Stopping the Spread of Weapons of Mass Destruction
The proliferation of weapons of mass destruction (nuclear, biological, and chemical weapons) and the means to deliver them, such as ballistic and cruise missiles, has made the world a more dangerous place. A number of independent commissions and a multitude of assessments by the U.S. Intelligence Community have consistently reported that the threat has steadily increased since the end of the Cold War.
These threats to our national security are being fueled in no small measure by "key supplier" countries like China, Russia, and North Korea. China has sold nuclear components and missiles to Pakistan, missile parts to Libya, cruise missiles to Iran, and shared a wide variety of sensitive technologies with North Korea. Russia has provided nuclear weapons assistance to Iran, and missile technology to North Korea. And North Korea has provided missile technology to a variety of countries in the Middle East and Africa, and openly acknowledges that these sales are one of its main sources of hard currency.
China and others have also diverted or misused many sensitive "dual-use" technologies, which were legally acquired from United States corporations, to further their military modernization programs. These actions have occurred despite many of these countries' public reassurances and commitments to several international nonproliferation treaties.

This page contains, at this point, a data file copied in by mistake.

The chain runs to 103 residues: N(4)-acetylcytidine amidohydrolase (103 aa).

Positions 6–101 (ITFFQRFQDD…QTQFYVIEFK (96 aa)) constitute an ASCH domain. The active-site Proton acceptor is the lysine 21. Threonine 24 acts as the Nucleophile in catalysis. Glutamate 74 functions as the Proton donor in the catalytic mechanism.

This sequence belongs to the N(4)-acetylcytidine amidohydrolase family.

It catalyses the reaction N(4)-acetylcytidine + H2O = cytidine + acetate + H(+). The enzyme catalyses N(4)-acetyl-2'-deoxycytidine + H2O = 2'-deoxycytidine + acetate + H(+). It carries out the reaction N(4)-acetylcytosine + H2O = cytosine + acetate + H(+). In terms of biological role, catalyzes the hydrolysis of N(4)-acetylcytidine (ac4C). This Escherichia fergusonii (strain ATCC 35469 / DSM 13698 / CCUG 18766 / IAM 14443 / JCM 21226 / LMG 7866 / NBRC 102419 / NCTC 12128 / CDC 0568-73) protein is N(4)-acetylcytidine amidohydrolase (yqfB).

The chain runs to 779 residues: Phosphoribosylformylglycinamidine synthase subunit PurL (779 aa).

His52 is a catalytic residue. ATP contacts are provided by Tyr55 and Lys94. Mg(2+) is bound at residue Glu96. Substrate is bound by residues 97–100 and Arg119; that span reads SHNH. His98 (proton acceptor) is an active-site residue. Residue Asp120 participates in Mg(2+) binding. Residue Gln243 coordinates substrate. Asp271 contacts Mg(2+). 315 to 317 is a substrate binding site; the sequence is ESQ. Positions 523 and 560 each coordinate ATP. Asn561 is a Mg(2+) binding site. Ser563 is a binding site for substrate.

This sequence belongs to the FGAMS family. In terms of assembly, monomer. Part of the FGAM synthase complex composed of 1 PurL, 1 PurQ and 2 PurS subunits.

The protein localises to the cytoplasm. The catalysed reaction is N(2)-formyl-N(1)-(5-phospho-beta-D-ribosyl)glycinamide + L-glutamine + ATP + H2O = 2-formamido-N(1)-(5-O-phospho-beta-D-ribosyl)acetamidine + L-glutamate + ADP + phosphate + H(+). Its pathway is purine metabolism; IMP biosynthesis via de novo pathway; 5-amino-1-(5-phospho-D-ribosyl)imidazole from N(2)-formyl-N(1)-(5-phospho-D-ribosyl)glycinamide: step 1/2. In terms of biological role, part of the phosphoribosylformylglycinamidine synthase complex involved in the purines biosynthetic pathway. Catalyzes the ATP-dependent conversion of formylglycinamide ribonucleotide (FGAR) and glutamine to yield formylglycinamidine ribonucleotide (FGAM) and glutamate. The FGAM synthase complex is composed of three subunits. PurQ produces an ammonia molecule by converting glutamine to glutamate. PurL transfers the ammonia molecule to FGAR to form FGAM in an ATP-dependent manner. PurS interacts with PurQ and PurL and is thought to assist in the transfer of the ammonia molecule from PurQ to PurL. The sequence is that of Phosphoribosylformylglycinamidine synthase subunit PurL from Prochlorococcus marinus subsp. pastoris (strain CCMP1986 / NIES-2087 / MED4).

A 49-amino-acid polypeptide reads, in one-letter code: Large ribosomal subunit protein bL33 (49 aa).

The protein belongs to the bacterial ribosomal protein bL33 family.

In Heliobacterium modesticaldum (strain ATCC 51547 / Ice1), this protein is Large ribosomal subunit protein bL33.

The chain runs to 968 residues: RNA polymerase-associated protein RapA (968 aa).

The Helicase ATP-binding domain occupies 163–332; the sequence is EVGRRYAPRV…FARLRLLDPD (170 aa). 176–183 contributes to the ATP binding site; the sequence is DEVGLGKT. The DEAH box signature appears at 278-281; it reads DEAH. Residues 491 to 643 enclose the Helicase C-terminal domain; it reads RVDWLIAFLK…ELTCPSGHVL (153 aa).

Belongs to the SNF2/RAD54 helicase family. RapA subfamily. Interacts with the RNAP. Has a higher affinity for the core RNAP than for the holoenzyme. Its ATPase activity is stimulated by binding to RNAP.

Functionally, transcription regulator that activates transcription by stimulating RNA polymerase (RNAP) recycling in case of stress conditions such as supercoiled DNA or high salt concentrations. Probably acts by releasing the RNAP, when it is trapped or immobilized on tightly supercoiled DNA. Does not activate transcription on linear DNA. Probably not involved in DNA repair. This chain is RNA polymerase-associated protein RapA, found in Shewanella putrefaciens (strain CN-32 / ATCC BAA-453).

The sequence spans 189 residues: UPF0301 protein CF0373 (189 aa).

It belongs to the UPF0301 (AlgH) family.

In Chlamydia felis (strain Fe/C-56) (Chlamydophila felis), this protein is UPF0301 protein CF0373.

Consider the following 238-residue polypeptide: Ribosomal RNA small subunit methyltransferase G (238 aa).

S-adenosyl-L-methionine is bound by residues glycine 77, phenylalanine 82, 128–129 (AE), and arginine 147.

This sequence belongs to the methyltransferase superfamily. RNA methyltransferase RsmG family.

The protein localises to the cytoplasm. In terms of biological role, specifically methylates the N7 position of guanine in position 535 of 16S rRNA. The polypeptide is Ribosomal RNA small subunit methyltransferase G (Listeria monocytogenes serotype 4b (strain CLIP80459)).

All of these events lead to one bottom line: that dangers to the United States exist and are increasing; that the unfettered sale of "dual-use" and military-related technologies are abetting those threats; and that the problem is being fueled by a few key suppliers like China, Russia, and North Korea.
During his time as Chairman and now Ranking Member of the Governmental Affairs Committee, which has jurisdiction over proliferation, Senator Thompson has examined these issues very closely. The Government Affairs Committee held numerous hearings on the threat to our national security posed by proliferation. During the Clinton Administration, the committee exposed the failure to vigorously enforce U.S. nonproliferation and export control laws.
In 2001, Senator Thompson was a vocal opponent of the Export Administration Act, legislation that contained provisions significantly weakening our export control laws. The primary reason for export controls is to protect our national security. This legislation made it easier to transfer items and technology potentially usable for military or proliferation purposes to countries that are actively engaged in the proliferation of weapons of mass destruction. While the bill was improved by a number of amendments, it still did not do enough to prevent sensitive technologies from getting into the hands of weapons proliferators. For this reason, Senator Thompson voted against it.
Senator Thompson believes that following the terror attacks of September 11th, we must reanalyze the wisdom of America contributing to the proliferation of militarily useful technology simply because we want to generate business. If we place our desire for profit above our national security, we will become much more vulnerable to the potential of experiencing such attacks in the future. The U.S. should not be selling technology to rogue states and others that could be possibly used against the United States and its allies in some future conflict.
He believes this serious threat of proliferation requires us to act in a firm, responsible, and balanced manner. The U.S. must send the right message abroad: the United States will not tolerate continued proliferation of weapons of mass destruction and related technologies.
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